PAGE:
What would Charlie Chadwick do..?

Its no secret that both Paul and I have developed a real enthusiasm for the writings of Mr Charles Chadwick, I still find the early writings of the then seventeen year old Charlie hard to believe, the fact that it started almost a century ago only adding to the sense of amazement.

Todays ride was full of chatter about this extraordinary man, the fact that we chose to explore some (new to us) back lanes and restricted byways mentioned by Charlie was no coincidence.

Heading out early to allow for a car free escape paid dividends, a cool crisp morning with the promise of later sunshine was the reward. Sadly not as car free as it would have been one hundred years earlier, but satisfyingly quiet. The early miles flew by unhindered until we came upon a fallen tree, already being attended to we were allowed to walk past and enjoy the rest of the short sharp climb, breathless by the top, the cool air sending shockwaves to the lungs, that taste in the back of the throat giving hints of the impending autumn.

The previous evening we had both been perusing google earth, looking for clues as to where we were heading, picking out faint lines obscured by the tree canopy when the google satellite passed overhead.

We wondered what Charlie would have made of this marvel of technology, unimaginable back then in the days of hand drawn paper maps. As much as this is a fabulous thing we both agreed that the simple pleasures of map gazing are a far superior way to spend your down time.

However on this occasion we got the thing we wanted, obscure byways, muddy paths, bridleways, short sections of singletrack and glorious sun dappled views.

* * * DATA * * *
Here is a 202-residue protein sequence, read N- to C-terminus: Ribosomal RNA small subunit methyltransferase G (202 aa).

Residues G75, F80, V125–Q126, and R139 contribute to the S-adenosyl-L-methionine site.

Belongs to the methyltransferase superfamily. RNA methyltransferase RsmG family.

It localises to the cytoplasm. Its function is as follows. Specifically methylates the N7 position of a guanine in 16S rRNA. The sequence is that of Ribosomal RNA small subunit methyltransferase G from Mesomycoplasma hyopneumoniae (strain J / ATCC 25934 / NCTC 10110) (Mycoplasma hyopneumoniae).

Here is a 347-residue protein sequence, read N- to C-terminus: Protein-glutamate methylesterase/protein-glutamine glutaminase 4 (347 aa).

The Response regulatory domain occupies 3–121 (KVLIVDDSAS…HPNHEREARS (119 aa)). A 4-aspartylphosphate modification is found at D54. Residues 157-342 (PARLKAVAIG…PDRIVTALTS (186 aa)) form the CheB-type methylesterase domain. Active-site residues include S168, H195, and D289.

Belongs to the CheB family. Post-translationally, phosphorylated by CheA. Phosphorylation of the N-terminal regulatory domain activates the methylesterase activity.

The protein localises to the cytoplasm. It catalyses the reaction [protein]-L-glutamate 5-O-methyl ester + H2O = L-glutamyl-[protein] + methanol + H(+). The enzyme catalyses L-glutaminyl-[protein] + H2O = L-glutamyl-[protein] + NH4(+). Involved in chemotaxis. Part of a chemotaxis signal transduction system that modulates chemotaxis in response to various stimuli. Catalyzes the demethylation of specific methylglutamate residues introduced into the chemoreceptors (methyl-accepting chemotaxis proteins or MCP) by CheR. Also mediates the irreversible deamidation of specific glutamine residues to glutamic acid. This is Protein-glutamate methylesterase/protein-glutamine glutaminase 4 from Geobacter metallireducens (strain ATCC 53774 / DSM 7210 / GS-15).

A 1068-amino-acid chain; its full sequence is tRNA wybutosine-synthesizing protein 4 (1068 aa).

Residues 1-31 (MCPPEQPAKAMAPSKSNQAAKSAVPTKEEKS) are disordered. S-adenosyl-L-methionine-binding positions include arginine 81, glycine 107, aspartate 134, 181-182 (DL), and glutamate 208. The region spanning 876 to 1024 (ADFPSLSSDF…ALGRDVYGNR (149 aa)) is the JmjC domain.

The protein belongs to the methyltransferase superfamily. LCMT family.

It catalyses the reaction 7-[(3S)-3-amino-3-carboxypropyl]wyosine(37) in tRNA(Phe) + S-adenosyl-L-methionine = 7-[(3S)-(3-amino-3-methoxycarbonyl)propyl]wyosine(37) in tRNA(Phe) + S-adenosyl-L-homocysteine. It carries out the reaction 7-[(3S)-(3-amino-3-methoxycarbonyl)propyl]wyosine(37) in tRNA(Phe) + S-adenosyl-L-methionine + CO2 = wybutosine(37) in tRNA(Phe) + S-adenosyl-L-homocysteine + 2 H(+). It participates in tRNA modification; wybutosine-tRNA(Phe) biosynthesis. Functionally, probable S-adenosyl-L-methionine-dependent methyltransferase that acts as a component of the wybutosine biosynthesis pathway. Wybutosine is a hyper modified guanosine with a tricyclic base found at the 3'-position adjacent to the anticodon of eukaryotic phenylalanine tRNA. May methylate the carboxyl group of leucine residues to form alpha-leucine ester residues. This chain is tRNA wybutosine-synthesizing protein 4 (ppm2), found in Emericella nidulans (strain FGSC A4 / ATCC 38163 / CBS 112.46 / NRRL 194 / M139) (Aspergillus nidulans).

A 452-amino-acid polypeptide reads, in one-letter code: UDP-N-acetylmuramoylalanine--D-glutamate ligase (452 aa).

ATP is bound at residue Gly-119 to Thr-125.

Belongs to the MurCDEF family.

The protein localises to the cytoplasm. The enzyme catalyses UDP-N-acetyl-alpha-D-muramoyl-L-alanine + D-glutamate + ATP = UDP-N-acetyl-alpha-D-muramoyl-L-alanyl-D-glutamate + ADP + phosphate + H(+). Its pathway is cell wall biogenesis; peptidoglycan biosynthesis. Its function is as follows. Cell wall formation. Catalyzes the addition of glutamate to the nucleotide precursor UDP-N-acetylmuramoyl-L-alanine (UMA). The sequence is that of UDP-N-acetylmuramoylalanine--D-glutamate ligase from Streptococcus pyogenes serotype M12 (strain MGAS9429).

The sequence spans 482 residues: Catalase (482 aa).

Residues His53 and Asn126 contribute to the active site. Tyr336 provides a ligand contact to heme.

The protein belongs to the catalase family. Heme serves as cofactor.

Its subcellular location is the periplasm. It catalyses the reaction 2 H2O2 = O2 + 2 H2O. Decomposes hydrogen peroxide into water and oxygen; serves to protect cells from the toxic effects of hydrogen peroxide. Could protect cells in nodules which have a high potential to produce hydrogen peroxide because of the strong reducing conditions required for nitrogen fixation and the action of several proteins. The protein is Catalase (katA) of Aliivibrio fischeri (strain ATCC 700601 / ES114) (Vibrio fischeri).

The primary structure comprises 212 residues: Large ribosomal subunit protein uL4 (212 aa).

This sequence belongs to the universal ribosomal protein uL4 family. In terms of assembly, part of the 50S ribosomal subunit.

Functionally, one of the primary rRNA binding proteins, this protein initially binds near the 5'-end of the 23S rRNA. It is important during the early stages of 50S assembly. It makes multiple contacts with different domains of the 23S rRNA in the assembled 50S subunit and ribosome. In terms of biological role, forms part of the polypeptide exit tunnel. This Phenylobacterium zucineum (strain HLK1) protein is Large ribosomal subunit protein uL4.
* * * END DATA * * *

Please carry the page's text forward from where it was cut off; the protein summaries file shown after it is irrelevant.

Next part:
An hour of finding our bearings meant we got to ride these tracks in both directions, the odd dog walker we passed looking slightly bemused at the sight of two old blokes cycling aimlessly, frequently stopping to take photographs and grinning like lunatics on this Sunday morning.

As has become the norm for our rides these days a brew stop was required, we found a picturesque lake to sit beside, observing the no cycling signs by wheeling our bikes to a bench. Coffee made, banana muffins eaten, bike nerdery discussed, and off we set again…

It was time to head into back lanes, sadly now populated by angry speeding drivers for a short while, they were soon gone and we were back to our revelry heading towards our second breakfast. Sat outside eating sausage butties the sheer number of cyclists out on the road was another talking point, again wondering how many cyclists Charlie would have seen on his escapades?

By now the time had come to head home, we both had things to do for the afternoon, given the sunshine we opted to skip the usual return via the canal and head back over the moss, the trails still wet and muddy from recent down pours. No problem for the mudguards, but even so the bikes were filthy by the time home was reached. Filthy enough for me to do something that I don’t often do, I cleaned my bike, a rare treat and quite a contrast to Paul whose attention to bike cleaning is only rivalled by our great friend Rob, no doubt the Cross Check was given a lovely bath before being polished to within an inch of its life!

I wonder how often Charlie cleaned his bike ?

Words and pictures – Steve Makin

3 thoughts on “What would Charlie Chadwick do..?

  1. Andrew Maxwell

    I think it’s also remarkable that Charlie said his new bike “a Grubb” was light as a feather even though it’s was all steel with steel wheels and had only one gear (well maybe two by flipping the wheel ) which probably explains why he walked up some hills, either way he was a hard man and it’s exceptional that he documented it all . He had a real love for his bicycle and for cycling.


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